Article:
CCT’s Sultana garners attention from Hollywood
The world premiere of the Cherokee Civic Theatre’s production of the original operetta Sultana – which sets to music the story of the greatest U.S. maritime disaster you’ve never heard of – recently caught the eye of a longtime Hollywood presence.
Written and directed by Dr. Minette Bryant of Jacksonville, the opera-style musical tells the story of the steamboat, Sultana.
“In April of 1865, the Civil War was over, and the Union soldiers had been released from the Confederate prison camps of Andersonville and Cahaba,” Bryant said. “These men, mostly starved and ill, were marched to Vicksburg, Miss., to await transport north on steamboats. The U.S. government was paying $5 a man, or $10 for officers to any steamboat captain who would bring them north to Ohio.
“Several ships responded to the call, but because of an underhanded kickback deal between the Vicksburg quartermaster and one ship’s captain, more than 2,000 soldiers were herded onto the Sultana, a ship registered to carry fewer than 400.
“Eight miles north of Memphis, about 2 a.m., on April 27, Sultana’s overtaxed boiler exploded. The number of lives lost in this disaster cannot be accurately counted, but by all reckonings, the death toll was higher than Titanic…the worst maritime disaster in U.S. history.
“And yet this story is all but completely lost, untold. Cherokee Civic Theatre is the first to bring this story to the stage. Sultana seeks to bring life and redemption to the men and women who perished that night, and to offer our hearts to the survivors.”
Bryant’s work to tell the story of the tragedy inspired actor and producer Sean Astin to reach out to her via the internet as he, too, is a Sultana buff. Astin was not only the executive producer of the 2015 documentary Remember the Sultana, he also narrated said film.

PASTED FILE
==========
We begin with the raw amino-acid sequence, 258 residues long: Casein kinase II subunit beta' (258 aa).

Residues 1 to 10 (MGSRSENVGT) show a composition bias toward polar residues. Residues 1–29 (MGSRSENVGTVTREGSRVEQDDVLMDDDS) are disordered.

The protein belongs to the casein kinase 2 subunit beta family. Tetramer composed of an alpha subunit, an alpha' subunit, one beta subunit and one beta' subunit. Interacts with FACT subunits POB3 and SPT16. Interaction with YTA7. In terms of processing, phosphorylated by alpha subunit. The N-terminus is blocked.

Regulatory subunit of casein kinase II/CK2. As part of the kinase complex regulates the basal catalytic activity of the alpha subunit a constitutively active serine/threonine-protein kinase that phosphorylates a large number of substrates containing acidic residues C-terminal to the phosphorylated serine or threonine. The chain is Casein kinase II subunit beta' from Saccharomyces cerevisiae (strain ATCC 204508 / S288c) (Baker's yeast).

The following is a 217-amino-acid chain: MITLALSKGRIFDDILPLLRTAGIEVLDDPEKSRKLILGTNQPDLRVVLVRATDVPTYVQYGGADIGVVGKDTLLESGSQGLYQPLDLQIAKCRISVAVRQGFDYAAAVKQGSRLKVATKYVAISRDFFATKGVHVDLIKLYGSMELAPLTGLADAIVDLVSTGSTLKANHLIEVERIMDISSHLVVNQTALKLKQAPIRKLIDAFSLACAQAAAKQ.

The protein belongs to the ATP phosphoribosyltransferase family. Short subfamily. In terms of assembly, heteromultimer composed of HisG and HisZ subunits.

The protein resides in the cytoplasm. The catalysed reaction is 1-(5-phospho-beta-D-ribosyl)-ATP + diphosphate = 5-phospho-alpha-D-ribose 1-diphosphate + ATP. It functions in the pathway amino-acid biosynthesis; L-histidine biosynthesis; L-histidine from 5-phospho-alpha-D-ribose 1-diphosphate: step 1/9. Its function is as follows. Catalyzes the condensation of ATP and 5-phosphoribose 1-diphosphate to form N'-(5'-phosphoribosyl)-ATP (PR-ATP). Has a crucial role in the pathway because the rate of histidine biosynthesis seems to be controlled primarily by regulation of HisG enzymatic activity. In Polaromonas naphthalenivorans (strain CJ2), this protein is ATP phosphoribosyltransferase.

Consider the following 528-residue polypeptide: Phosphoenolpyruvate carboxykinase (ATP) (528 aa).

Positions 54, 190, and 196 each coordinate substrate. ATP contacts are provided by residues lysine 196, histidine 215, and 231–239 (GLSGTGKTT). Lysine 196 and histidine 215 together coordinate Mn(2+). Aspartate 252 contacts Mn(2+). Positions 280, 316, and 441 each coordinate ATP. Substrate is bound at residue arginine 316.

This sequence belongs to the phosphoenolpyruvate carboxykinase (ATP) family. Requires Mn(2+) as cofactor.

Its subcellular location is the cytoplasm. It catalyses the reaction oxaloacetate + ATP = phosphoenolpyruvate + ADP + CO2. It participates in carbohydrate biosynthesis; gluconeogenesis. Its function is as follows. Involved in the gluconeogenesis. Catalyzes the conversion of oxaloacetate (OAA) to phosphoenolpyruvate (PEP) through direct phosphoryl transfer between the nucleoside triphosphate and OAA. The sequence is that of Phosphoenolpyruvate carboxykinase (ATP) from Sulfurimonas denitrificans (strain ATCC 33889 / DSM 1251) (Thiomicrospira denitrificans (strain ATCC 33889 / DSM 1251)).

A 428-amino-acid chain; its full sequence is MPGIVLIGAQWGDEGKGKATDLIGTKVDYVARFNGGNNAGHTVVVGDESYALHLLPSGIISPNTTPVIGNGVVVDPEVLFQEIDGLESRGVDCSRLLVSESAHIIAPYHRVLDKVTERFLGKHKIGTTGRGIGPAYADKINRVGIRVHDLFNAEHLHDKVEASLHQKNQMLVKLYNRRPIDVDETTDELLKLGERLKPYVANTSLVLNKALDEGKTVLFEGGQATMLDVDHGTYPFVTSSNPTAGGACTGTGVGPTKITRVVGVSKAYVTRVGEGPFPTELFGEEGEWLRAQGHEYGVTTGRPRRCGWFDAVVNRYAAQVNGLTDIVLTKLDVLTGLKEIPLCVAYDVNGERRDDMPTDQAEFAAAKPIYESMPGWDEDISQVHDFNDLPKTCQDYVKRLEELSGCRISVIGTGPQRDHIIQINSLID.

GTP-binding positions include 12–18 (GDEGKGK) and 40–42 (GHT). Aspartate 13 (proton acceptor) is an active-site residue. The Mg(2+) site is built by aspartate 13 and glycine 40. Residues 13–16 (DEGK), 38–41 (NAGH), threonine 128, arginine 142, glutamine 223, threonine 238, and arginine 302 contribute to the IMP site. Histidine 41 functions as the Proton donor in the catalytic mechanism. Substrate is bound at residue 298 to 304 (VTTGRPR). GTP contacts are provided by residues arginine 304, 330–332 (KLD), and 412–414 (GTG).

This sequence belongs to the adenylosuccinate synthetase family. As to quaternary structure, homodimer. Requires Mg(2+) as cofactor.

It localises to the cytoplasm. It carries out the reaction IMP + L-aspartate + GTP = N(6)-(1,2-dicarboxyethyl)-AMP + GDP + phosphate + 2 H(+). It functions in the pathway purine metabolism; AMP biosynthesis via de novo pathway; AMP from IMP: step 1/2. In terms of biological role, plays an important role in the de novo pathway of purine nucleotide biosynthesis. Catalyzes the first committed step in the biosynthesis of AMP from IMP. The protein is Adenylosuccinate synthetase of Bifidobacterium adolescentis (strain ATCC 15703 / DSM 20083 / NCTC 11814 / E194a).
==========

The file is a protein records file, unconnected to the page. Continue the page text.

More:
“I understand you have found a way to bring a musical of Sultana to the stage,” Astin said in a video addressing Bryant that he posted on cameo.com earlier this year. “I am congratulating you and the cast and crew -- can’t wait to hear the music.
“I know a lot more about the Sultana than most people do, but maybe not you. It’s an incredible story. I don’t know anything about the musical, but I’m sure you know that in many, many ways it is an inspiring story of hope and optimism and there’s a vibrant survivor community – that’s who we did the documentary for.
“And I think in this day and age there are a lot of lessons to be learn from that tragedy and the way it went down. So I’m just sending you wishes for every success in the world. Knock ‘em dead and much love to all.”
Tickets are on sale now for the show, which opens 7:30 p.m., Saturday, Feb. 15 at the theater, 157 W. Fifth St., Rusk. Subsequent productions will be held 7:30 p.m., Friday and Saturday, Feb. 21-22; and a matinee show will be presented at 2 p.m., Sunday, Feb. 16.
There will also be a public forum at 1 p.m. on Saturday, Feb. 22, open to anyone who would like to learn more about the history of the Sultana. To purchase tickets and theater memberships, visit www.cherokeetheatre.net.
“Great things are happening at CCT thanks to talented individuals like Minette and the many volunteers who spend hours on stage and off to make each show spectacular,” CCT Board President Josie Fox said. “If you aren’t a member, why not? Be as awesome as Sean and support local arts and your community theater!”
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